Pets are allowed in the campgrounds, but since the access trails through Back Bay National Wildlife Refuge don’t permit pets, the only way to arrive with dogs is by boat. Camping reservations cannot be made on the same day, so make sure you call ahead of time. Campers should read all the details about the sites before arriving, as the area can be difficult for beginners and unprepared campers.

2. New River Trail State Park

In the late spring through early October, New River Trail State Park is a popular destination for hikers, cyclists, fisherman, swimmers, canoeists, and horseback riders.

Cliffview, Millrace, and Double Shoals are the park's three rustic campsites. Because none of the campgrounds offer automobile access, showers, or washing facilities, this is another option for people who are willing to forego a few creature amenities in exchange for a bit more privacy and tranquilly.

3. Grayson Highlands State Park

Grayson Highlands State Park Campground has modest campsites with lovely views, but that's not all. The park serves as a starting point for the Appalachian Trail as well as the state's highest summit, Mount Rogers. The pathways are suitable for hiking, biking, and even horseback riding. Don't be shocked if you stumble across some intriguing species while exploring the area; wild ponies wander freely throughout the park. From November to March, there is no electricity at the sites and no water, as well as no restrooms or showers, so be prepared to rough it while camping.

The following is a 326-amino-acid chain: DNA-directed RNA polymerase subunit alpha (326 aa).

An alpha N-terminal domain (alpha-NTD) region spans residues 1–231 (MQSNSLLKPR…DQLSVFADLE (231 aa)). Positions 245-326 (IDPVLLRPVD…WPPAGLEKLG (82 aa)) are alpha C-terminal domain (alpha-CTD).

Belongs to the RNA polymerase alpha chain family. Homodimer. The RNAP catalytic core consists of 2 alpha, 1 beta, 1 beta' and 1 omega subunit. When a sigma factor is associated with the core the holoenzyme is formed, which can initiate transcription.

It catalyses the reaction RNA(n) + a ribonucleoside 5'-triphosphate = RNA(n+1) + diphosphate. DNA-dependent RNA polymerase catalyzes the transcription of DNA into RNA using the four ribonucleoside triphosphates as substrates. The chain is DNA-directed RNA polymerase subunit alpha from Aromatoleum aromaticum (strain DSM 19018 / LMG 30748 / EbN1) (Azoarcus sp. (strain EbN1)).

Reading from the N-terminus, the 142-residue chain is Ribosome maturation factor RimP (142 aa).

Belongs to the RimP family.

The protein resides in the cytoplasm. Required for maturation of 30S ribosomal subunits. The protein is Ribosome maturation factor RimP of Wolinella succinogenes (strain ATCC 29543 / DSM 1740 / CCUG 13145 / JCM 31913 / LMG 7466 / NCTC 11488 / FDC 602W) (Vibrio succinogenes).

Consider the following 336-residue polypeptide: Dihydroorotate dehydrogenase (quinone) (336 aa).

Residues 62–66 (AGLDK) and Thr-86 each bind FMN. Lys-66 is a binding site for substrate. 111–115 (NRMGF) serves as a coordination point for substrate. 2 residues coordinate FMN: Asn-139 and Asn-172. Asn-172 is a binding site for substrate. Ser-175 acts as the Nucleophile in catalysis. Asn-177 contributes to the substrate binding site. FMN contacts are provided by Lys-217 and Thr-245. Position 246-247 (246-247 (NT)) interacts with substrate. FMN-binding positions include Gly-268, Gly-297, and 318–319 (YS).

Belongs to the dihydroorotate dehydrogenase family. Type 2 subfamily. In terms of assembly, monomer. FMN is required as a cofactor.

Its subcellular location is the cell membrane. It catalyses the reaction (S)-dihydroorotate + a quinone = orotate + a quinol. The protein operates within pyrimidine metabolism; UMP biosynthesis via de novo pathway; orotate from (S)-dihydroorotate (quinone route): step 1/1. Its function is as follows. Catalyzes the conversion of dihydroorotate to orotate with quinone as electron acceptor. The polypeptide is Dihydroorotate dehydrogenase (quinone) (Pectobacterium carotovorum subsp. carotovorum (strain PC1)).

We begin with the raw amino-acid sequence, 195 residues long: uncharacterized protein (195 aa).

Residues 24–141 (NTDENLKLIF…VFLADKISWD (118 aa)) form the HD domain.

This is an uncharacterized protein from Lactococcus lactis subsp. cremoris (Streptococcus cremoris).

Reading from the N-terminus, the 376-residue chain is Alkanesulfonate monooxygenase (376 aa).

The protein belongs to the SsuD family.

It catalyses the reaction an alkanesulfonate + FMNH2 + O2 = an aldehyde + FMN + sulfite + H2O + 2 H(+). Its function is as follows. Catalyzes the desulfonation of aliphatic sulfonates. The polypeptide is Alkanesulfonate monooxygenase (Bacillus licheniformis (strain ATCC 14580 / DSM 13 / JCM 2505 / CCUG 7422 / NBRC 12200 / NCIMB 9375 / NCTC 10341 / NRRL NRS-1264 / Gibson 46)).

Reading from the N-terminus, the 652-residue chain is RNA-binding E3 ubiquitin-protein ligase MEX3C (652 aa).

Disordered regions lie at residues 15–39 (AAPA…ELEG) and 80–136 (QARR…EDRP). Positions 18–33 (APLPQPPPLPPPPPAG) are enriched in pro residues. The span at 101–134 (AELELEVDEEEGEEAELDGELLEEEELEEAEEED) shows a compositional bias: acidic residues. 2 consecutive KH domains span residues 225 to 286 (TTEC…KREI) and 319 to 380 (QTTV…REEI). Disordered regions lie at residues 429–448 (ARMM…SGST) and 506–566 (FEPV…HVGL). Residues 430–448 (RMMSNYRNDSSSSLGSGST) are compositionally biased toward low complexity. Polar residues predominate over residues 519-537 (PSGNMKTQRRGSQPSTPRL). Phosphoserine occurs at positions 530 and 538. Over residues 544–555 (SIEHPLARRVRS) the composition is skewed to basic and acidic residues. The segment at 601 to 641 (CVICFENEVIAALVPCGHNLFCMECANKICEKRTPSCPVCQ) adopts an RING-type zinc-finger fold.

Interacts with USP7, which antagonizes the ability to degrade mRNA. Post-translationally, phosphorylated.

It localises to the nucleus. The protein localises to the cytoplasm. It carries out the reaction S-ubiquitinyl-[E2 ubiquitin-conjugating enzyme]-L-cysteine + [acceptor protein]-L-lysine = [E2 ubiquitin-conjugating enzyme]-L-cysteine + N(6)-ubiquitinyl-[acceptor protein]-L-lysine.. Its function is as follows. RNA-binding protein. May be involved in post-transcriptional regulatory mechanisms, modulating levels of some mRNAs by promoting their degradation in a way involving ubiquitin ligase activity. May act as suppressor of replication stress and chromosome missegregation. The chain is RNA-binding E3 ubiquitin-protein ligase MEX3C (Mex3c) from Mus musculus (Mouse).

4. Shenandoah National Park—Backcountry Camping On The Appalachian Trail

There's no better area to go camping in Virginia than along the Appalachian Trail in Shenandoah National Park for those who want to experience the wildest camping the state has to offer. The park's 200,000 acres provide nearly endless chances for really wild backcountry camping.